“The gap between those with privilege and those without privilege will only get wider,” Chang said. “There is scientific proof that accessibility to abortion is a major component of women staying out of poverty.”
Chang also said during her speech, starting to cry, that the overturning of Roe would set the clock back nine decades and that the Supreme Court had already made signals about freedoms they may take away from interracial couples and same-sex couples.
There is a bill in the state Senate that would repeal the 1931 law, but with an anti-abortion Republican majority in both state houses, it is unlikely this bill will end up on Gov. Gretchen Whitmer’s desk to be signed.
About halfway through Belyea’s speech, anti-abortion counter-protesters showed up to the rally, several with MSU’s Protect Life organization. As soon as they arrived, many abortion-rights protesters walked over with umbrellas and large signs and started to block the counter protesters’ signs.
While interactions never became violent between the two sets of protesters, many arguments broke out, cumulating with abortion rights protesters surrounding anti-abortion protesters, shouting, “Pro-life is a lie, you don’t care if women die.”
Human biology sophomore Audrey Whipple threatened to call the police a few times on the abortion rights protesters, though police never came.
Counter protesters have now shown up at the rally.
Whipple said she was out to counter-protest because she wanted to show the protesters “what abortion is” and to advocate for the “unborn children.”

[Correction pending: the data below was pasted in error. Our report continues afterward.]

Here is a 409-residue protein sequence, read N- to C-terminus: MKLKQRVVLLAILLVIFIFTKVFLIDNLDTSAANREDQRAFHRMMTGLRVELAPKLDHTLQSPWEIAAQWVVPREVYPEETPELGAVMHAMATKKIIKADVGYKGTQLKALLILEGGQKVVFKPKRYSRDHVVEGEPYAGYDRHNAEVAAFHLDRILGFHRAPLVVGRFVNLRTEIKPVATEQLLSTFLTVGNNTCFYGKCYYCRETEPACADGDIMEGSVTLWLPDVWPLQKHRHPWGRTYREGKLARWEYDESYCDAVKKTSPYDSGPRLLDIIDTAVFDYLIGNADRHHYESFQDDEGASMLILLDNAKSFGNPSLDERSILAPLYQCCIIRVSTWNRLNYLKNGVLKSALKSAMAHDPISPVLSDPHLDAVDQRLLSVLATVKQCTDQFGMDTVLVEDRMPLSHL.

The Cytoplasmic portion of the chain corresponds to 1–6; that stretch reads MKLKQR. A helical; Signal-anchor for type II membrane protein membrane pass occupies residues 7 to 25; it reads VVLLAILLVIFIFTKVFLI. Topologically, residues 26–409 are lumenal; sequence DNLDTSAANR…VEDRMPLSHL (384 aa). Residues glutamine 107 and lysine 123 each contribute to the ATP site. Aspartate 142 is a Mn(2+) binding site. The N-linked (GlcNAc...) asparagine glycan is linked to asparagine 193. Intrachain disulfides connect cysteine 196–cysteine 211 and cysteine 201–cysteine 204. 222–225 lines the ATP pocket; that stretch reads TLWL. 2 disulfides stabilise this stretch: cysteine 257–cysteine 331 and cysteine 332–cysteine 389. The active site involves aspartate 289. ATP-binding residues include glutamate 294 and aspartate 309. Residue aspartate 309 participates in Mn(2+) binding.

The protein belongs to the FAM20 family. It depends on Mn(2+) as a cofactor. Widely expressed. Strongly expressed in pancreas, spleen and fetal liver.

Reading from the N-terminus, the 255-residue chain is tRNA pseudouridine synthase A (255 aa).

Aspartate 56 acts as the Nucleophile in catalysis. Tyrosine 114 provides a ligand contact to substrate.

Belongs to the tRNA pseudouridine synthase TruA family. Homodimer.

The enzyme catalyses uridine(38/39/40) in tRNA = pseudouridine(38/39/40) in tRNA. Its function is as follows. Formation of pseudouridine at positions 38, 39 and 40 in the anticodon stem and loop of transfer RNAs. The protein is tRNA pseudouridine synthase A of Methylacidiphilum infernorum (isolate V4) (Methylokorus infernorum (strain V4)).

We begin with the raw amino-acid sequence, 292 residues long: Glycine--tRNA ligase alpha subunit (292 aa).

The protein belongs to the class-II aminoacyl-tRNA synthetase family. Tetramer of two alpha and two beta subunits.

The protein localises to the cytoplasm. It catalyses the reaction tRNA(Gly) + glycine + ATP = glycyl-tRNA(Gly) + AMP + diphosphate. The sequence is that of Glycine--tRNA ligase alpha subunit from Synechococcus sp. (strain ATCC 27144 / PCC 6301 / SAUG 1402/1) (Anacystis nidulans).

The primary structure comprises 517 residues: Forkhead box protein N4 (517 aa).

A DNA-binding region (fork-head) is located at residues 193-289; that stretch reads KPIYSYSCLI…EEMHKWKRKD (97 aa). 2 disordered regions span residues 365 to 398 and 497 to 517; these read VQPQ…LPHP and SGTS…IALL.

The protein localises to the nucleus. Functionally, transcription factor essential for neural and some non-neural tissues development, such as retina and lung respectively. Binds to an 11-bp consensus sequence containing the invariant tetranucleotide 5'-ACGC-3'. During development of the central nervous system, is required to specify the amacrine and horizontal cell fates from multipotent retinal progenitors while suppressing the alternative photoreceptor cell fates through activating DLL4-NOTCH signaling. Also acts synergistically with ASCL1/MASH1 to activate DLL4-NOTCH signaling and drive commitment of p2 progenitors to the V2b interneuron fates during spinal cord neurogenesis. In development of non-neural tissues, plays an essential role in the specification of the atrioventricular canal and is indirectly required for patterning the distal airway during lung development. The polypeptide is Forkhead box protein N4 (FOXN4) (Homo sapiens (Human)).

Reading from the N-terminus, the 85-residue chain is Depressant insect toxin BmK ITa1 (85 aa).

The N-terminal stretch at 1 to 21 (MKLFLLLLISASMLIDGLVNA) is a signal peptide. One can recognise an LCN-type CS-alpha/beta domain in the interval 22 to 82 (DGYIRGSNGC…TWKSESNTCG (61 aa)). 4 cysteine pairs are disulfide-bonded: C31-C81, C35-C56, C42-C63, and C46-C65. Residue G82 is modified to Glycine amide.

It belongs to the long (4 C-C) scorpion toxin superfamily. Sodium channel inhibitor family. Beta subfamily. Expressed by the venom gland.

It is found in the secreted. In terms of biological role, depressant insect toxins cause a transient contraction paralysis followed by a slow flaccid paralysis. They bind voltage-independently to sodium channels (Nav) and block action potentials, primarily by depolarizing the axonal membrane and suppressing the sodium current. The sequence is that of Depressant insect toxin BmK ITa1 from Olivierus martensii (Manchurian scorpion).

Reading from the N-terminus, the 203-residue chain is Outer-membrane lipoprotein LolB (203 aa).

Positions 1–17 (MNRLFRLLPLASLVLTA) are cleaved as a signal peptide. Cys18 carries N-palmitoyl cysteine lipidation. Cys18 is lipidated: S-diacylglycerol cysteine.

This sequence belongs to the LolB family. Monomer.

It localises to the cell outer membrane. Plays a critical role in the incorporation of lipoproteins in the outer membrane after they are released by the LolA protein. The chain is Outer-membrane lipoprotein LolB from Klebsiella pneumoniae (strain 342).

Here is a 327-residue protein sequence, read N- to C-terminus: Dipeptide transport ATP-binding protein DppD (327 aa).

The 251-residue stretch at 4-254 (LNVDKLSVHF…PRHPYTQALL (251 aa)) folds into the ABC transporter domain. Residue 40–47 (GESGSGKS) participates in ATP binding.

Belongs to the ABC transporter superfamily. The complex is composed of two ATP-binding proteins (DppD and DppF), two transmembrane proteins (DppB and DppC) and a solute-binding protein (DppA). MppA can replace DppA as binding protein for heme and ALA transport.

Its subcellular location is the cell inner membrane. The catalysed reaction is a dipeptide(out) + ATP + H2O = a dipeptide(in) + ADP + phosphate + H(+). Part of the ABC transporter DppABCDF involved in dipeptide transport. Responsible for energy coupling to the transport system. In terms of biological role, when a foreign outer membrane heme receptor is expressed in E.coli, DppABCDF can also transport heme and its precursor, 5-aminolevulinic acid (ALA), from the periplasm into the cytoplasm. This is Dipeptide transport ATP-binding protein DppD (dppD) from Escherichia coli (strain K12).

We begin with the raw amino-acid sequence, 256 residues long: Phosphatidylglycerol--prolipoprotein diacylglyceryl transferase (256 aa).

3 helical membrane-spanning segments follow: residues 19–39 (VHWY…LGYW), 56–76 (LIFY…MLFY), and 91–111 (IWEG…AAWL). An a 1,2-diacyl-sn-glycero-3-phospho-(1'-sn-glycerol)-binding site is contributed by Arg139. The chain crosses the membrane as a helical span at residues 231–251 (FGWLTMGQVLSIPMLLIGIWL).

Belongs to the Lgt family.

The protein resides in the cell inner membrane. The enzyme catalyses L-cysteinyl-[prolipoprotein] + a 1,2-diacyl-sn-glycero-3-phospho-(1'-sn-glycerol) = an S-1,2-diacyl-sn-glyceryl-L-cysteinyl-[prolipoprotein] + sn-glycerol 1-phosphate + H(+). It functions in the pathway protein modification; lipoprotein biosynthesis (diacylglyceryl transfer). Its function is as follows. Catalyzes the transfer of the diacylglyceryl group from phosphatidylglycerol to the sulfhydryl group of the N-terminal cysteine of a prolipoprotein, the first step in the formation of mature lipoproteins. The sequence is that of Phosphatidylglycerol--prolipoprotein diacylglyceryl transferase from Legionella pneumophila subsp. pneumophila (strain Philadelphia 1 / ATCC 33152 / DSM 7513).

“We’re angry, too,” Whipple said. “These human beings aren’t seen as human. It’s happened over and over in our country where people say, because of your race or because of your sex, you are subhuman. And we believe this is happening again with the unborn.”
Whipple said that she is for abortion but only when it would save the person giving birth. When asked if she supports abortion in cases of rape or incest, Whipple said that she wants to give women “real help” and that difficult situations do not justify the taking of human life.
“Women who have experienced trauma could never kill a human being because of that trauma,” Whipple said.
Leah Monke and Char Panek both attended the rally dressed in a red cloak with a hood as if to be a character in Margaret Atwood’s book “The Handmaid’s Tale.”
Panek said that they were dressed up because “The Handmaid’s Tale” is about what the United States might look like if it became a theocracy run by white Christian nationalists, which she believes a majority of anti-abortion activists are.
During her time at MSU, Mohnke was an anti-abortion advocate. She was a part of Protect Life MSU, where she eventually became the treasurer. Mohnke said however that after her time at MSU, she became pro-abortion rights.
Mohnke said that she wanted to do fundraisers for and bring awareness to pregnancy resource centers or to have discussions about options for birth control.
But when she would suggest these ideas, she would be told “no.”
She said that the club leaders would cite their funding from the Republican Party and that the Republican Party did not want to talk about birth control.
“It’s just full of hypocrites who don’t actually care about the issue,” Mohnke said.